Retailers’ spending on artificial intelligence (AI) and the Internet of Things (IoT) is expected to rocket over the next three years, putting them under more pressure to improve their IT security.

That’s according to research commissioned by Claranet, Europe’s largest managed services provider, and due to be published in September in Claranet’s 2017 Market Research Report – Beyond Digital Transformation.

Michel Robert, UK Managing Director at Claranet commented: “Moving fast is essential for retail businesses, and technologies that improve areas such as customer experience and IoT capabilities are particularly interesting. This can only be done if organisations have comprehensive solutions in place both to innovate and maintain the highest levels of IT security.”

The research was conducted by Vanson Bourne who surveyed 121 retailers from across Europe and found the sector includes some of the fastest adopters of new technologies today. For example, 68% report having already invested in AI to some extent, 94% are using IoT technologies, and 97% use cloud.

The researchers found the retailers’ spending on artificial intelligence is set to increase by 53% over the next three years compared to the previous three and the amount of budget given to cloud will increase by 24%.

However, the biggest growth area will be IoT. Retailers on average spent £224,000 on IoT over the last three years, but this is expected to climb to £605,000 over the coming three – an increase of 169%.

Commenting on the findings, Michel Robert, UK Managing Director at Claranet, said: “The retail sector is hugely competitive, so organisations need to be innovative in their approaches as a matter of necessity. Retailers have always been fast adopters of cloud, but what our research has shown is that retailers are seizing the opportunity to adopt the most sophisticated next-generation technologies. This approach illustrates the intensity of the battle to gain competitive advantage by improving the customer experience and harvesting valuable customer data.”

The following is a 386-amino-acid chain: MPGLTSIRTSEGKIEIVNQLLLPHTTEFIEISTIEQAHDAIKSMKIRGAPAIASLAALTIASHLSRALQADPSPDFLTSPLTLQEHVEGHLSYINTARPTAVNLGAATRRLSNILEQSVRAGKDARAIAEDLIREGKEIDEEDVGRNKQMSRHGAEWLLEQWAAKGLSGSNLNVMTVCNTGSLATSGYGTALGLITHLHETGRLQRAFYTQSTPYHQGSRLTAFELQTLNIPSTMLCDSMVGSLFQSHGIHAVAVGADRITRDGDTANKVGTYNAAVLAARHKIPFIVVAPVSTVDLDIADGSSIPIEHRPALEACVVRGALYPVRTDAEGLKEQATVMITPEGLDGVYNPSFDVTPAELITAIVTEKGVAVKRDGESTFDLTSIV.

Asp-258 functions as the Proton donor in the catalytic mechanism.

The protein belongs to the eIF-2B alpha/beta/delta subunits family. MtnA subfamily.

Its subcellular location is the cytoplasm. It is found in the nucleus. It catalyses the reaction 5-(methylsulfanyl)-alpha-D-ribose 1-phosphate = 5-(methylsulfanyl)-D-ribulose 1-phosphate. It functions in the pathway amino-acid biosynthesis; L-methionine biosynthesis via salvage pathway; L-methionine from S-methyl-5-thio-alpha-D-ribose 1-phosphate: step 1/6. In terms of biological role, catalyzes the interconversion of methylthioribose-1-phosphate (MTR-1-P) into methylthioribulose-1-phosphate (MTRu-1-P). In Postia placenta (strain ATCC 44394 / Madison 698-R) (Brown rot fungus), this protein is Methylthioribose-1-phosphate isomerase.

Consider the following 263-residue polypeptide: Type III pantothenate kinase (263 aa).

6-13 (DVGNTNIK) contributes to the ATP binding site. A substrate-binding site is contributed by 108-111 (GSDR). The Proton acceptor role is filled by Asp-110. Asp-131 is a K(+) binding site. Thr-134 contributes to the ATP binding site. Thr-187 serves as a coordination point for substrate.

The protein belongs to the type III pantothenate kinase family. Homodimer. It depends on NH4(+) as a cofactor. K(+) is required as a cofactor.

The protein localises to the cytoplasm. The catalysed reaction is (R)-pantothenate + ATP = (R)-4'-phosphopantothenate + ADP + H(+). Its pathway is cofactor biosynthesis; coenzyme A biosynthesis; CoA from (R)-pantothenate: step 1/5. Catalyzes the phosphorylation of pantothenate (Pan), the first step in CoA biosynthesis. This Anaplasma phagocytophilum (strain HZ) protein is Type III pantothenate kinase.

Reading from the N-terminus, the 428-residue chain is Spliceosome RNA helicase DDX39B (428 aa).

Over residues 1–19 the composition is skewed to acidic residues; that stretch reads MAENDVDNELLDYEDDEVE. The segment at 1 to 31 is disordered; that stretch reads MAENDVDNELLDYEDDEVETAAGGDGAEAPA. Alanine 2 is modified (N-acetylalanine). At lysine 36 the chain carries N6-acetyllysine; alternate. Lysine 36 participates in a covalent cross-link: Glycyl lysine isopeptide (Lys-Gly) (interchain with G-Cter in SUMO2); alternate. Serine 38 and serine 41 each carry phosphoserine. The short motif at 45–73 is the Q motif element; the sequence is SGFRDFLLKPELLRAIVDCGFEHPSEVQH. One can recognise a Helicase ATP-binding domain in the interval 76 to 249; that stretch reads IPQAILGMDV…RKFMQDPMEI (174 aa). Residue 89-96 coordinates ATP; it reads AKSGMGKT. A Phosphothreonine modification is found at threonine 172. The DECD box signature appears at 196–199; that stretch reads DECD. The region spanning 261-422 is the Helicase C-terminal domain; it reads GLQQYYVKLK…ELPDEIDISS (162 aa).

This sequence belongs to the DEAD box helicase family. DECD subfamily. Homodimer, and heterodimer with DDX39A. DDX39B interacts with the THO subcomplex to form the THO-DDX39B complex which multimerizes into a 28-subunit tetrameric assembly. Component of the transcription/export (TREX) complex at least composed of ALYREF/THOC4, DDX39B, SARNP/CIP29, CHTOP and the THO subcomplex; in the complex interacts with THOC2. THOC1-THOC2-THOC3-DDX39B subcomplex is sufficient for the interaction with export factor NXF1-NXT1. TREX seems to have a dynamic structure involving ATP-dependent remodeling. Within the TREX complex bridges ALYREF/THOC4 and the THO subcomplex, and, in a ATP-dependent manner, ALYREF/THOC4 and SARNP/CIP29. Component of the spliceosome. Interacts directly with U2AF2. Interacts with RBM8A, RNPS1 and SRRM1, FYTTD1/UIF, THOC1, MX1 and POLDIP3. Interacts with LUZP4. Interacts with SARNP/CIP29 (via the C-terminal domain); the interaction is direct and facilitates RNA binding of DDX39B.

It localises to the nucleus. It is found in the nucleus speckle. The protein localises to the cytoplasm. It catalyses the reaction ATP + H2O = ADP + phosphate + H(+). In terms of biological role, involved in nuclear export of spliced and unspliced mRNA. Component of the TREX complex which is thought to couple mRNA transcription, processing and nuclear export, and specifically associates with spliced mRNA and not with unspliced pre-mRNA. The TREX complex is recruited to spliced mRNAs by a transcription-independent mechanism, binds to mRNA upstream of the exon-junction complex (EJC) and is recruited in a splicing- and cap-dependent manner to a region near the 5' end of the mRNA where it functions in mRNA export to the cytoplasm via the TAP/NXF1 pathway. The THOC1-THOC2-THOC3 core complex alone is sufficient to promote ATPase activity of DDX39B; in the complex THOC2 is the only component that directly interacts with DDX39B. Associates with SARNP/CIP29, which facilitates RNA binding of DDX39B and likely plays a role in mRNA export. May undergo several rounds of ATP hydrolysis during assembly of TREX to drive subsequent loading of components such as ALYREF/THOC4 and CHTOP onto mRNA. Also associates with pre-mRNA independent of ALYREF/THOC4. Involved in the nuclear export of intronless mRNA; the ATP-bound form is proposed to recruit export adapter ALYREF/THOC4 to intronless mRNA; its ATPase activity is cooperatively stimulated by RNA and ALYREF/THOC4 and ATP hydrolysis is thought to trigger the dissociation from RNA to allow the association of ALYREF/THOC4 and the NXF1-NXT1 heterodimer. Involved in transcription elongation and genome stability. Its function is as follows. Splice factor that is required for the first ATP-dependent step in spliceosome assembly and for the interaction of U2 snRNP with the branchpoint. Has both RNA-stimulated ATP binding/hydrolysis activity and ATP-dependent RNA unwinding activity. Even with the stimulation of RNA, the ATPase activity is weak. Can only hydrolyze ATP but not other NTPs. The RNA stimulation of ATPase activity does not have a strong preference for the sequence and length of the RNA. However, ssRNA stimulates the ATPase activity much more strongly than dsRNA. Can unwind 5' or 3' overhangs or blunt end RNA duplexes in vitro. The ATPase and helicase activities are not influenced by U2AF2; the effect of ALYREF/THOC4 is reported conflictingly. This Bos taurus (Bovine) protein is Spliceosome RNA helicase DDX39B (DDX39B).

Robert went on to say that retailers should not forget the importance of the underlying network when deploying these often-bandwidth heavy technologies. Without a reliable network in place, the performance of these technologies, which are designed to improve the customer experience, will suffer, he said.

He added: “Connectivity is the key, and often forgotten, component of robust and high performing platforms. Unless retailers have a reliable network in place that is strong enough to handle the rigours of digital retail business, technologies being rolled out to improve the customer experience could actually have the opposite effect. Customers can be particularly unforgiving when it comes to poor technology performance, so it’s essential that retailers address this.”

Claranet says it recently worked with Pets at Home after the retailer encountered this issue when rolling out a new iPad-based instore digital initiative, the Pet Pad.

Suzie Williams, Business Systems Director, explained: “We immediately faced a number of obstacles with network issues causing regular dropouts, adversely affecting the iPads’ ability to process transactions. The seamless shopping experience that we had envisioned was being undermined by our connectivity issues, and we needed focused and dedicated support to provide the infrastructure necessary to make Pet Pads work.”

Robert concluded: “The signs look positive for now, but it is vital that retailers maintain this momentum, by ensuring that their plans to invest in next-generation technologies come to fruition.”